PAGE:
Earlier this season, rookie Tigers starter Casey Mize answered a fan-submitted question about how he thought his first Major League plate appearance might go. “Ooh, not good. Not good at all,” he said in July. “I’m going to be terrified. I haven’t faced live pitching since junior year of high school so I’m going to be pretty terrified. I don’t think I’ve ever seen like, above 88 before, so if somebody’s in there 95 to 100, I’m going to be terrified. So it’s not going to go good.” When the time arrived yesterday in St. Louis, manager A.J. Hinch seemed equally nervous for his pitcher. “I don’t know how much we’re going to let him hit. We’ll see how the game situation plays out,” Hinch said before the game. “Quite honestly, I just want him to get through it and not get hurt. If he needs to move a runner, hopefully we can get a bunt down.”
Read this with the perceptive and discerning eye of an advanced sabermetrician, and you can cobble together a three-part opponent scouting report: Mize was 1) “going to be terrified” 2) “going to be pretty terrified” and 3) “going to be terrified.” A look even deeper into the data would reveal that Mize was also probably not going to swing the bat at all. And yet! As it turned out, he did not have to. Something about this young lad struck fear into the heart of Cardinals ace Jack Flaherty. In his first plate appearance, Mize managed to draw a four-pitch, bases-loaded walk.
There’s a lot to enjoy here. The dugout was having fun. The nerves of someone who hadn’t had an at-bat in six years melted away, and immediately some real confidence showed up in their stead. Grinning at first base, Mize let loose the little bow-and-arrow celebration some of the Tigers guys like to do when they hit home runs. Maybe the best part of this was Mize doing a jaunty RBI walk bat flip, which was extremely cool and adorable, even if he was a little sheepish about it afterward. “That’s pretty unlike me, honestly, to do something like that,” he said. “But, the moment, you know? I was just having fun and it happened, so it is what it is. The bat—I went and rewatched the video—it went a little bit further than I intended.” Casey, hush! It was good. A bat flip on a walk is good.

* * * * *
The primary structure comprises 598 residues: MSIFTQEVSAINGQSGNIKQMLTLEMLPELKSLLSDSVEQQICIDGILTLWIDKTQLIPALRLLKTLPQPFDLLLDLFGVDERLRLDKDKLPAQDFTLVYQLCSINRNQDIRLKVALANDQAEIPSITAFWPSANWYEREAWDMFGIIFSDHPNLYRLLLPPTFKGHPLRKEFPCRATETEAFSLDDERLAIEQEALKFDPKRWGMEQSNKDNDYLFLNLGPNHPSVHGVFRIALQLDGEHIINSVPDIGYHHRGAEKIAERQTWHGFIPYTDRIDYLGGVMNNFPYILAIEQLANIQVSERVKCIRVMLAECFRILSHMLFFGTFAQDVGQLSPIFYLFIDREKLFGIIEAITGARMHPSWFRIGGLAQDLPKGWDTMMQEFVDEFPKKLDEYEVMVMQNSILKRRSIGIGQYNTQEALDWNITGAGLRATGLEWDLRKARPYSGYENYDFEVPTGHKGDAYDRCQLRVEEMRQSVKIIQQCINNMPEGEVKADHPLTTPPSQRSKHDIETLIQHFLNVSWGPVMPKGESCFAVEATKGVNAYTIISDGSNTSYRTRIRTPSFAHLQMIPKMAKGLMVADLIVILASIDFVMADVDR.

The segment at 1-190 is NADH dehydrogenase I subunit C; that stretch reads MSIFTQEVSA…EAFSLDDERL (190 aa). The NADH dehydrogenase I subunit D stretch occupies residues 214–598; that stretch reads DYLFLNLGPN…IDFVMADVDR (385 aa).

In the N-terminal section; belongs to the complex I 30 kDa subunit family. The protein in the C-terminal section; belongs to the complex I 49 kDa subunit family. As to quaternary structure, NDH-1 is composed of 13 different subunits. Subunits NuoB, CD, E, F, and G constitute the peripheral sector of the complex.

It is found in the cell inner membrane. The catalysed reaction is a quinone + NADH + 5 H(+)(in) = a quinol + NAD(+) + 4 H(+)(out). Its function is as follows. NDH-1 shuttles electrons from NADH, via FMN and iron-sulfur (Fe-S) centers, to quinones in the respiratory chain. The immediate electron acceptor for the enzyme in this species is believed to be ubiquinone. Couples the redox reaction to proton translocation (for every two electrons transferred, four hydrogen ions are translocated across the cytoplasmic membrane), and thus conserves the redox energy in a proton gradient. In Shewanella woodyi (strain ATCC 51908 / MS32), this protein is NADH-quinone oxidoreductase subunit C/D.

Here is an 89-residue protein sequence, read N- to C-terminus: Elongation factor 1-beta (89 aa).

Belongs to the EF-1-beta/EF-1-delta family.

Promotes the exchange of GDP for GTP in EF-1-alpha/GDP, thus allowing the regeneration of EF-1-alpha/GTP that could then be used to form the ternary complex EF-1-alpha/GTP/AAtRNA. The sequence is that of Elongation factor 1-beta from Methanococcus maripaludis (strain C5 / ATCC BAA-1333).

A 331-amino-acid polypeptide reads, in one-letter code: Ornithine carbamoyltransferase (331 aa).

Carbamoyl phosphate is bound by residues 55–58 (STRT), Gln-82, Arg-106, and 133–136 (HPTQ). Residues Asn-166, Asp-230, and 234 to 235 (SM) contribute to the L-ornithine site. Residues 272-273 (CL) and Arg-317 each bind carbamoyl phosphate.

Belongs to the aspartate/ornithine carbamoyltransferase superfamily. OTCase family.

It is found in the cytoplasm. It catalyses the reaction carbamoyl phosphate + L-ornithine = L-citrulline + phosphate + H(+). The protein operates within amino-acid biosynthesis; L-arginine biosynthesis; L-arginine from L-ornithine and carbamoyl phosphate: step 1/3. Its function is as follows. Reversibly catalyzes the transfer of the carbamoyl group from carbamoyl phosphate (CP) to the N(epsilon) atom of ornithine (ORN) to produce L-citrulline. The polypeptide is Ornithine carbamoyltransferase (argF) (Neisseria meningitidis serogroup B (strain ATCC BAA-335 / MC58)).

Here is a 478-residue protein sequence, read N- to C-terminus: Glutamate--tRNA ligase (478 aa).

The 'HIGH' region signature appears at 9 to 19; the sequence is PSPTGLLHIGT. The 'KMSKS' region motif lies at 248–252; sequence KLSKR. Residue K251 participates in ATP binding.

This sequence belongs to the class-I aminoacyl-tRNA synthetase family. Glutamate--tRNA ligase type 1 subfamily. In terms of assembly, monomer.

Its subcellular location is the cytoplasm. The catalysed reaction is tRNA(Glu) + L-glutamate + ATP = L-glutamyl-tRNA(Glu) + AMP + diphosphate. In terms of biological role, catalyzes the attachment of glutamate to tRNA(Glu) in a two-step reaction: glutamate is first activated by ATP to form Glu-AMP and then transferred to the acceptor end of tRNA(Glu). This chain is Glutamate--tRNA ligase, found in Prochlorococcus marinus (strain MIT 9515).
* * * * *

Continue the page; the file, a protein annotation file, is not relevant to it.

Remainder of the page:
Unfortunately, as the inning went on, it became less apparent that Flaherty knew something about Mize that no one else did or that Mize had pulled off some feat of reverse psychology, and more apparent that something was actually wrong with the Cardinals pitcher. Flaherty’s command was obviously off, his velocity nosedived after the first inning, and he left with no outs in the third after giving up back-to-back home runs to Robbie Grossman, who sent Flaherty’s sub-90 fastball to deep right field, and Miguel Cabrera, who absolutely bombed a weak slider to the left upper deck. After the Tigers won 4-3, the Cardinals put Flaherty on the IL with a right shoulder strain.
Mize pitched five shutout innings. His next time up, he managed to work a full count against Daniel Ponce de Leon but sadly grounded out to second base, sending his career OBP plummeting down to .500. Grossman pointed out in his postgame interview that this may have been Mize’s last time in the lineup; the Tigers have just one NL road series left this year and a universal DH could come as early as next season. While the extremely good vibes of Casey Mize make a compelling case for preserving baseball’s quirky status quo, a more compelling case to the contrary was made by my poor scorebook, which endured its first interleague game in an NL park and first double switch. It’s a mess and I don’t want to talk about it! But I did write a little LOL in Mize’s box.